Amit Sharma (Mining Sector Lead, Matrix Solutions Inc.) will explain the Environmental, Stakeholder and Governance considerations (ESG) required at each of regional, district and local exploration phases. Incorporating ESG into the early exploration phase is important to: raise additional capital; check the future mining operation could be feasible; practice environmental stewardship; ensure correct stakeholder engagement; understand the regulatory landscape, water resources and climate adaptation, etc.

Colm Murphy (Chief Geoscientist, Bell Geospace) will show how full tensor gravity gradiometry is adept at mapping sub-surface structure.

Robert Hearst (Consulting Geophysicist – Americas, Southern Geoscience Consultants) will summarise the use of geophysical techniques to identify mineral system ingredients.

Most mineral exploration courses and tasks are about increasing interpretation detail and precision for already-collected data. Usually in a small geographic area. Often located next to historic (i.e. not presently viable) mines. This is history-facing exploration. The big-picture consequence is that “conventional” mineral exploration and prospecting is not efficient. Only a few big discoveries are made each year, despite $ billions spent. According to Rio Tinto, the chance of a greenfield mineral target becoming a “world-class” mine is 1 in 3333. Many exploration and geoscience projects should have stopped at an early stage. In recent years, the industry generated $1 for every $2 spent. Investors are not receiving sufficient return on their investment. And now, mineral exploration needs to go deeper under sediment-vegetation cover and into under-explored regions. How can geoscientists help decision-makers better allocate budget into a deep rock volume with sparse information?

Geoscientists need to advance their skills in predicting: (a) how an exploration prospect may fit into its mineral system and portfolio, (b) the possible value from future data acquisition programs and (c) the likelihood of them happening. This is future-facing exploration: the drilling programs and results haven’t happened yet. Geoscientists need an efficient method to increase exploration chance of success, e.g., rate exploration programs and portfolios by a mineral system’s possible extent and value. Exploration expenditure may have most impact when directed at the weakest links in the team’s success case model. Graham Banks and Steven Fehr’s course teaches the foundations of that logic:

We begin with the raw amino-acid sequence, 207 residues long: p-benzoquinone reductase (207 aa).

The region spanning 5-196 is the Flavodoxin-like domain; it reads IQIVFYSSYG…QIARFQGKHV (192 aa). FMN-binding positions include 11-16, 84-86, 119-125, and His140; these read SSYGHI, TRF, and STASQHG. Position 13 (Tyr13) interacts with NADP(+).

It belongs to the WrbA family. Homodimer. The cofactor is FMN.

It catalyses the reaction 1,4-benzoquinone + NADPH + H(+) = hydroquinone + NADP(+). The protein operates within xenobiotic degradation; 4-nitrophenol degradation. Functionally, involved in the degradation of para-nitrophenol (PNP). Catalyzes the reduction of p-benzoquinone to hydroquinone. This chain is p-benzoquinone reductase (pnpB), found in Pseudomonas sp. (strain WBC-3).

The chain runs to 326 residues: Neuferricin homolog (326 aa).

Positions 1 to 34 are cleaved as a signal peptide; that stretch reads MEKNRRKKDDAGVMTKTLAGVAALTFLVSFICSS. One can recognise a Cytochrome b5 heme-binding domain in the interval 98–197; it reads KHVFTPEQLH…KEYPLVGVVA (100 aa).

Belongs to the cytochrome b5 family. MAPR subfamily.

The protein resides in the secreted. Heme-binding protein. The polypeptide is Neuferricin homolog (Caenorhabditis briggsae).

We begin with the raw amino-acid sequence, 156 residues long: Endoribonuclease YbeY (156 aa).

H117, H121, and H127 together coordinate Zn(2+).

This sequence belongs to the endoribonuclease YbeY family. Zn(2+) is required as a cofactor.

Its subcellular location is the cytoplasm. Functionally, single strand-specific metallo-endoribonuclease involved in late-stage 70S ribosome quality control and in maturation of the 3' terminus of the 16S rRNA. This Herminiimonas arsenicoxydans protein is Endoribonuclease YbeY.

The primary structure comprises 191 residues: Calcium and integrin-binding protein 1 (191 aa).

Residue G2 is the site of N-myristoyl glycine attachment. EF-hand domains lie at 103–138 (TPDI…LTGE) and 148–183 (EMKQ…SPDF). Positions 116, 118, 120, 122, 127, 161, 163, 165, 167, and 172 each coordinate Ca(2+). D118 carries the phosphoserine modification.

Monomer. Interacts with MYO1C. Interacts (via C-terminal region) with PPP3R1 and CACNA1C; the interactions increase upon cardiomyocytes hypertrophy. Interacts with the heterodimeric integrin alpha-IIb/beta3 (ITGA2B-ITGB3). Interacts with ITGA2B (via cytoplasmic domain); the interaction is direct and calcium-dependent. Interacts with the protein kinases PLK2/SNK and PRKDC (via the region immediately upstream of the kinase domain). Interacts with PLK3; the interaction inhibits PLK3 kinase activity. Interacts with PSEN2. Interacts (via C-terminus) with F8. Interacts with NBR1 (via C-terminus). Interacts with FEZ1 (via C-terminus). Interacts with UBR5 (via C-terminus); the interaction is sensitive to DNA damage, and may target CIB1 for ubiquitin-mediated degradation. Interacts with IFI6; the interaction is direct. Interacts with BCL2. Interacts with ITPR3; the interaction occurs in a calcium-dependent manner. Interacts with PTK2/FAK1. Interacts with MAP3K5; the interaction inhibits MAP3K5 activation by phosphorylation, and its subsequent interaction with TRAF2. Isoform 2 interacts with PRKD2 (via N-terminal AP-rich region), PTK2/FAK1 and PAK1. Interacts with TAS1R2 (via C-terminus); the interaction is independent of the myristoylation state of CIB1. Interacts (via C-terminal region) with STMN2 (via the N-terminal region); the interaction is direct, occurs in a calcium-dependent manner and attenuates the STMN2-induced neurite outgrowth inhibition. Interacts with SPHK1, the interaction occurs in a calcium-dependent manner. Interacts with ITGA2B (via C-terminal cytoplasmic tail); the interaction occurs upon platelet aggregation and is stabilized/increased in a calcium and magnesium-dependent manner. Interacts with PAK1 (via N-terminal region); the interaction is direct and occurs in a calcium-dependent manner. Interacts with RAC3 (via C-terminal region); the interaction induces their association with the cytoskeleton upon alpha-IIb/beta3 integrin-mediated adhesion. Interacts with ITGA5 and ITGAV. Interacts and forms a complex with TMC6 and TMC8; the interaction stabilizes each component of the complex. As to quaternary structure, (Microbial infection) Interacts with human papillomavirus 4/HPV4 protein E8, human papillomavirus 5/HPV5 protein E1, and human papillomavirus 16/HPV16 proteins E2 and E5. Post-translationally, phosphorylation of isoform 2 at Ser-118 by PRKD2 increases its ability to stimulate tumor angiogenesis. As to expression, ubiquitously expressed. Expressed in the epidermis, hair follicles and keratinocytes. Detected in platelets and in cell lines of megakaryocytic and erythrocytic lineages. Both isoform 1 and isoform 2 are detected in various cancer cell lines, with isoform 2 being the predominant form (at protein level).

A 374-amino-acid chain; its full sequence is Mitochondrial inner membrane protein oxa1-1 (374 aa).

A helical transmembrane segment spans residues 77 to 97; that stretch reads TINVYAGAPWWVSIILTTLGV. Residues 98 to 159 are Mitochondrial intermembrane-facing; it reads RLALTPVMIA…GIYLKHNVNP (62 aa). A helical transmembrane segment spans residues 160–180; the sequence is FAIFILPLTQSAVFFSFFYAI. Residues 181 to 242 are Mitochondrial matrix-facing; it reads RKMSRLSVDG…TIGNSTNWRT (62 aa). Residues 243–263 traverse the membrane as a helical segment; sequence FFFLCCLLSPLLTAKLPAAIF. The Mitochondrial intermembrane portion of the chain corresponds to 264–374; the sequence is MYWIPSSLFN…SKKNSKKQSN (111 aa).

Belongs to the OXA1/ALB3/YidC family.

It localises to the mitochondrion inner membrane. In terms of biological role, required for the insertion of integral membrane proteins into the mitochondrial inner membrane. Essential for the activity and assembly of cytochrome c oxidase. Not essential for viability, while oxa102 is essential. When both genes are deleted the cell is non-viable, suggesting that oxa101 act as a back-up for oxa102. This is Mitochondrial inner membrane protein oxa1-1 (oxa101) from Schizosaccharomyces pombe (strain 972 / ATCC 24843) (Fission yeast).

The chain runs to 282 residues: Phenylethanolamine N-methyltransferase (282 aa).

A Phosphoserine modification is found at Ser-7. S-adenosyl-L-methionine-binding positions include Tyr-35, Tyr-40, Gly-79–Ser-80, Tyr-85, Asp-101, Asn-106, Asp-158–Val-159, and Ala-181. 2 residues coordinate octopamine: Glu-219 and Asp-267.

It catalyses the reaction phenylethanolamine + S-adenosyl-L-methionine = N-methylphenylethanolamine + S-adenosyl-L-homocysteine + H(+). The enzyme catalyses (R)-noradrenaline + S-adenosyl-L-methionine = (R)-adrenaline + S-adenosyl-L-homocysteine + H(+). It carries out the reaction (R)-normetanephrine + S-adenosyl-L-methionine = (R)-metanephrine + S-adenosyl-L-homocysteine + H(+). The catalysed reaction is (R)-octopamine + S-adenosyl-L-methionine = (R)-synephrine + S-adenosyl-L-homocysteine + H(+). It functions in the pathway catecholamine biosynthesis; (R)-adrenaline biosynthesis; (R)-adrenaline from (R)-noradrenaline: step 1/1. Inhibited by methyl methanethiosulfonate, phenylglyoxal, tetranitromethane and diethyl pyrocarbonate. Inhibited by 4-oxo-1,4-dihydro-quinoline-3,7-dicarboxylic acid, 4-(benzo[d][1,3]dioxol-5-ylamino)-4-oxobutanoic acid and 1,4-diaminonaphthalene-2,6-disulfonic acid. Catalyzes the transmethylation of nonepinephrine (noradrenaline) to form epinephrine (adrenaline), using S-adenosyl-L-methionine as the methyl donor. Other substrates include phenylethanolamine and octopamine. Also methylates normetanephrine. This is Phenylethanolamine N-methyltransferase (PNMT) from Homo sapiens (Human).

1. Understand some of the techniques and tasks of an industry exploration geoscientist.

  2. Put a mineral exploration project into province, mineral system and play context.

  3. See mineral exploration as a high-risk game of chance, that requires a probability of success estimate and approach.

  4. Adapt best-practice exploration techniques from other commodities into the critical minerals sector.

  5. Create and efficiently communicate maps and cross sections to estimate the migration pathways and deposition locations of commodities.

  6. Design a mineral system framework and translate it into the data surveys that would improve confidence in an exploration project.

  7. Recognise the value of collaboration, multiple working hypotheses and the team’s range of experiences (the opposite of precision).

  8. Identify and mitigate the (often detrimental) biases that geoscientists bring to projects.

  9. Integrate environmental, social and governance (ESG) factors into the exploration workflow at their correct timings and scales.

  10. Add value (not just cost) to the decision-making process, to improve Decision Quality.

Let’s return to the first question of this article. Why do geoscientists seek more data if it does not “de-risk” a mineral prospect or change the “risk” that the prospect could become a discovery? Some reasons to acquire information should be to: (a) provide decision-makers with more confidence and certainty when making decisions, (b) narrow the uncertainty range of each parameter in the success case geological model, (c) reassess and revise how business opportunities have been ranked.

If the topics in this professional development course resonate with your exploration tasks and requirements, or address your team’s challenges, book a seat while you can.

Graham Banks (Route To Reserves, Southern Geoscience Consultants)

https://www.linkedin.com/in/graham-banks-aba5bb26/

route2reserves@gmail.comgraham.banks@sgc.com.au

Steven Fehr

https://www.linkedin.com/in/stevefehr/

Amit Sharma (Matrix Solutions Inc.)

https://www.linkedin.com/in/amit-sharma-a979b935/

Colm Murphy (Bell Geospace)

https://www.linkedin.com/in/colm-murphy-6b378910/

Robert Hearst (Southern Geoscience Consultants)

https://www.linkedin.com/in/rob-hearst-53a15919/